Federal and state officials targeting painkiller overdoses

Nov 16th, 2016 | By | Category: News

A federal grant potentially worth $5 million will be used to prevent opioid overdoses by Washington residents, including seniors.

The funding from the U.S. Department Health and Human Services to the state Department of Social and Health Services (DSHS) is for $1 million a year and a period of up to five years. Announced Aug. 31, Washington is among 12 states to receive such funding for overdose prevention and response training and to distribute naloxone. Naloxone is a medication that can block the effects of opioids, including prescription painkillers, and restore breathing in an overdose patient.

“We are pleased to be awarded funding to reduce this serious public health problem in Washington,” said Chris Imhoff, director of the DSHS Division of Behavioral Health and Recovery. “Over the five years of the project, overdose prevention resources will reach over 17,000 first-responders, medical professionals, pharmacies and community partners. This will save lives and help connect people with opioid use disorders with critical healthcare and treatment services.”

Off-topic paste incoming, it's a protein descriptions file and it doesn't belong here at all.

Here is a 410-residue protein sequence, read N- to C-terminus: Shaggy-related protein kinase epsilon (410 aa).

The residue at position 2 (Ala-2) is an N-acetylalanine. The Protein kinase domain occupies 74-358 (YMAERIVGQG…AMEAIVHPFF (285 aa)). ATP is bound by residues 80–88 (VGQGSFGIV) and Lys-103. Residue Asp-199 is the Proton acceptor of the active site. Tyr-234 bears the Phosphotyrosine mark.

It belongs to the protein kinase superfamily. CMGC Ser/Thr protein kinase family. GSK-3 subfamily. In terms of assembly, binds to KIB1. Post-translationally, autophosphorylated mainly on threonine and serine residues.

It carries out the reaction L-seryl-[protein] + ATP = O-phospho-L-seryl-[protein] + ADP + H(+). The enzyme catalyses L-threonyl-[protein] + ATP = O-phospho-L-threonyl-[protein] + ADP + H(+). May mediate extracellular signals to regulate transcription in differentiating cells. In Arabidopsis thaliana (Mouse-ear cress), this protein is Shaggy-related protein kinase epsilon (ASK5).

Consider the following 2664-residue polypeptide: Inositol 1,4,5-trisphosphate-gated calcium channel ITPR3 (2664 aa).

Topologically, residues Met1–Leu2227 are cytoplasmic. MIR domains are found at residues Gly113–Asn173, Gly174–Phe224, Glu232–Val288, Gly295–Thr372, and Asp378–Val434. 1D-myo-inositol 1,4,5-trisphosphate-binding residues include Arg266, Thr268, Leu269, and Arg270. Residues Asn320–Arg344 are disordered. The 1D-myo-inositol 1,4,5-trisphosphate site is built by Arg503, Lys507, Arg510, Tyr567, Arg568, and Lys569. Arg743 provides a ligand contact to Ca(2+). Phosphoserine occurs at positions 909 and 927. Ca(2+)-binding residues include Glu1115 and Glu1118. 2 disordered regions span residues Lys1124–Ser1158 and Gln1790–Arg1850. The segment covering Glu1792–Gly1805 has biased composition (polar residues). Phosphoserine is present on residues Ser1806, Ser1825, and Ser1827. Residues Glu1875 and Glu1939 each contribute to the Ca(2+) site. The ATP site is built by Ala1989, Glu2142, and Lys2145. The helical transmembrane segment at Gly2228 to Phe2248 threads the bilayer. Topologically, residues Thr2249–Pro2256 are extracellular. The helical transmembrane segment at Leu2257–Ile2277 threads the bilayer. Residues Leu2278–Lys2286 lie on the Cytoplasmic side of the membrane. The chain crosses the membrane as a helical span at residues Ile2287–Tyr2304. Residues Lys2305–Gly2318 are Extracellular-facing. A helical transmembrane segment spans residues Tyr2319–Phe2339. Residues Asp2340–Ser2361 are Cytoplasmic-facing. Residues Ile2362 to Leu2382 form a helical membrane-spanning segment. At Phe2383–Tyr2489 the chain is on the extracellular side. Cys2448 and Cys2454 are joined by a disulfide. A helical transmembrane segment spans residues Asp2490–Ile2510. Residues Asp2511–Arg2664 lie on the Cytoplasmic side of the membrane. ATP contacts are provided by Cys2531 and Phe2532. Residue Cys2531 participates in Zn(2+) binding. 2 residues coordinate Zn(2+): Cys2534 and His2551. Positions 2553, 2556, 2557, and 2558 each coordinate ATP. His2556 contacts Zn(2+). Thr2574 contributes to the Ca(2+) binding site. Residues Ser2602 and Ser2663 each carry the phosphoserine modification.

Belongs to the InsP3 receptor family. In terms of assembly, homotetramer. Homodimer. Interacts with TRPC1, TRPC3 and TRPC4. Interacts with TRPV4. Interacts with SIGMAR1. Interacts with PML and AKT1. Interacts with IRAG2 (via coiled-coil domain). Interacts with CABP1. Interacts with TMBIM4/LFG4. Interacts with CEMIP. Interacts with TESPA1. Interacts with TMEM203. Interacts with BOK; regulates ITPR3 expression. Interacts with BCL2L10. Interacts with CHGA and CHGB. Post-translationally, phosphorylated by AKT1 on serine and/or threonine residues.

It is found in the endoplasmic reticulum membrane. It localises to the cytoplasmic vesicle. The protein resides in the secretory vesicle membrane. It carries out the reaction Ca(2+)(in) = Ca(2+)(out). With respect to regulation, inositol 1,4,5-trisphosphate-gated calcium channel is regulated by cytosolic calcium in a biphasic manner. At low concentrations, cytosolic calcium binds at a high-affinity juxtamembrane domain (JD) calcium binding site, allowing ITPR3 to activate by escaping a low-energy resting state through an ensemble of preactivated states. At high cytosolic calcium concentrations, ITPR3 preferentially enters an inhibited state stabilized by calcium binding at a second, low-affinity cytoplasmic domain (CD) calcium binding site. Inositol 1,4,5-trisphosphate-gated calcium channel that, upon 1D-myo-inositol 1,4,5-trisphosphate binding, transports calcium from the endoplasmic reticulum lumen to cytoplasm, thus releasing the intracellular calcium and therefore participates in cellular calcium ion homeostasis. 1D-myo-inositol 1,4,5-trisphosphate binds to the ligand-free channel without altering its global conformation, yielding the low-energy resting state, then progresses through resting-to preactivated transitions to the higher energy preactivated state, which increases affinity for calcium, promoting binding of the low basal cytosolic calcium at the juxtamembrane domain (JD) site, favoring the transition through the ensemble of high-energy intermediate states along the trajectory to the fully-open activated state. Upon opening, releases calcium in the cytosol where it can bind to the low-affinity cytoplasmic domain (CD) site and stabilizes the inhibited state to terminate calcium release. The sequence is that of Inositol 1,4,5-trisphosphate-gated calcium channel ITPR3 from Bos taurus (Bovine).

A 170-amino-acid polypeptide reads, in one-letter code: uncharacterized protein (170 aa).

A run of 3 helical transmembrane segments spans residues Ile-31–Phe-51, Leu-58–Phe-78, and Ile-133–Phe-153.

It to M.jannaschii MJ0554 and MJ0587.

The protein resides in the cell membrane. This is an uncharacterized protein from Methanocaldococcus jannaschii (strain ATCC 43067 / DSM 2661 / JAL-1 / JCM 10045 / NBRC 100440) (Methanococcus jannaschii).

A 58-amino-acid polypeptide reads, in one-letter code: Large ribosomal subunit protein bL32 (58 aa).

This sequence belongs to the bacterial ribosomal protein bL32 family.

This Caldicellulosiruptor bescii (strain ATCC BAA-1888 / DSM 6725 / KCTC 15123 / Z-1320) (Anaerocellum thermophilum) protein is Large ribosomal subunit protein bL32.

Seniors are vulnerable to overdoses. According to a study by the Gerontological Society of America between 2006 and 2012, about 11 percent of overdoses among older adults in the U.S. involved opiate. The study reviewed 71,000 cases involving older adults, the majority of them ages 65 to 74.

Washington’s grant is part of a federal initiative to improve opioid prescription practices, increasing the use of naloxone, and help more people get treatment for opioid misuse.

A partnership between DSHS and the University of Washington’s Alcohol and Drug Abuse Institute will engage first-responders, pharmacies, healthcare providers, and local and regional communities to reduce the risk of overdose and death among people who use prescription opioids and heroin.

In Washington, about 600 people per year die from opioid overdose, according to DSHS. Naloxone can reverse an opiate overdose and serve as a catalyst for opioid abusers to seek treatment, officials said.

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